What a fine idea - the world's first global flash mob. In 81 cities around the world at 2:15pm local time a crowd would gather, address the wider world in some way, and 10 minutes later jump for joy, cheer and disperse. That was the idea anyway. As I say, a fine idea that probably worked really well elsewhere, but alas it all fell a bit flat here in London.
Covent Garden was the chosen target of the London flashmobbers, the idea being for a huge crowd to walk in single file round the market building in the centre of the plaza. We were issued with a list of eight international greetings to use as we passed each corner of the building (bonjour, enchanté de vous rencontré). And that was about it.
If you know Covent Garden, you'll know that it's a magnet for tourists. There are jugglers, acrobats, guitarists trying to sell CDs recorded in their garage, and mime artists spray-painted silver in the hope that people will throw money at them for being complete aerosols. In fact, on a Saturday afternoon the whole of Covent Garden looks like it's already been invaded by a mob of tourists (ciao! Piacere di conoscerti!) and one more mob is going to be very hard to spot. And that was the problem.
At 2:14 you'd have been hard pushed to realise that a mob was assembling at the eastern end of the plaza, save for the bloke with the TV camera pointing his lens towards the cobbles where he hoped something was about to happen. At 2:15, magically coalescing out of the crowd, a surge of mobsters headed off in a clockwise direction. It wasn't so much single file as lots of people all out together for an afternoon stroll, and that made the queue rather on the short side. At each corner we tried out a new international greeting (ni hao! wo jiandao ni hen gaoxing) but it's a big market and we never got through all eight on the list.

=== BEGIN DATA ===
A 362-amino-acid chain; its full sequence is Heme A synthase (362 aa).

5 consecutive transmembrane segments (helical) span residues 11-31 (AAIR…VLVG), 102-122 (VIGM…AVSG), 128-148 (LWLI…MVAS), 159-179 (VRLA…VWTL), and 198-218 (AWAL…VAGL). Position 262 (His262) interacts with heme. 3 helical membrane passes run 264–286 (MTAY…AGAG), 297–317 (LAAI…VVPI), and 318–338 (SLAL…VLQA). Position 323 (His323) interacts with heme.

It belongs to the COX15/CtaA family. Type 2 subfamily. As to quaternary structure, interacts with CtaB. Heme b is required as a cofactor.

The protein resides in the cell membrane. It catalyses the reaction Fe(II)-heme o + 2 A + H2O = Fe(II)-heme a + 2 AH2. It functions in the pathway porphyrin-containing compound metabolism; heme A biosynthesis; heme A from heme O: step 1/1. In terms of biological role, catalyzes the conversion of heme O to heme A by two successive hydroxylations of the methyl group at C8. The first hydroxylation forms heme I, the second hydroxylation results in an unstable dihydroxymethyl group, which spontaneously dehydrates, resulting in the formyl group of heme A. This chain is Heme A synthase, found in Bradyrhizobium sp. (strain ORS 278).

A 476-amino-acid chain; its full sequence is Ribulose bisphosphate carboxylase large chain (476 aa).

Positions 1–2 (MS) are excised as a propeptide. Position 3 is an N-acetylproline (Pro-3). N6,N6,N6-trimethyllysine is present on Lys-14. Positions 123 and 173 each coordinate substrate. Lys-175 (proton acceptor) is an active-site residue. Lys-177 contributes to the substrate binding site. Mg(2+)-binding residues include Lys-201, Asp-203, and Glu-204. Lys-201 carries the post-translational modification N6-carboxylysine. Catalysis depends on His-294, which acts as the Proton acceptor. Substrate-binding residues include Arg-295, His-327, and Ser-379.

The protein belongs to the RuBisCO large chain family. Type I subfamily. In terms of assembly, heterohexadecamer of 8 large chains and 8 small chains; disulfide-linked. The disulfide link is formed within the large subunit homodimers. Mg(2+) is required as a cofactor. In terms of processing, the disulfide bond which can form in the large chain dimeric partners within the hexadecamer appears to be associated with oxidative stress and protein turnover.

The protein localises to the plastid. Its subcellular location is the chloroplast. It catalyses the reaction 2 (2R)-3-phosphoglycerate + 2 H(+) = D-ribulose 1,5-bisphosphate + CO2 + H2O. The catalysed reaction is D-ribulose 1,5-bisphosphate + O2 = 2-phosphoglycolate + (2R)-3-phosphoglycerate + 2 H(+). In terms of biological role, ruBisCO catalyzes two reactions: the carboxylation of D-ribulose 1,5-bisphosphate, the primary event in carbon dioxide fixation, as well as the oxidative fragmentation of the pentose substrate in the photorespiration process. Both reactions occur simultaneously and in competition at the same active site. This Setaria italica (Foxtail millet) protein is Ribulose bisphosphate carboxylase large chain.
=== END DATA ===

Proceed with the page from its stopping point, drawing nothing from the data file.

We weaved our way slowly through the thronging tourists, completely failing to get noticed. Except by the press that is. A young gentleman from BBC Radio poked his big woolly microphone in my face and asked me if I'd mind telling him why I'd decided to come along today. He looked most hurt when I told him I did mind actually thankyou. At the next corner I was greeted by a beaming warmly-dressed young woman, to whom I would have replied privet, jarad tebja videtj if only she hadn't been standing primed with a TV camera in her face. Sadly de-press-ing.
After ten minutes, and not-quite-two circuits of the market, it was time to jump for joy. Only those members of the public in the north-east corner of the market heard the two hundred cheers that went up, and perhaps wondered whether this was just another piece of performance art. At least nobody threw any coins at us (hola, encantado de conocerte). And then we dissolved back into the crowd, as if we'd never been there, which we might as well not have been.
Nice idea, good try, no impact. It was good to have an audience for a change, but not one that was far bigger than the mob. Next time, if there is a next time, I hope it's all a bit more flash.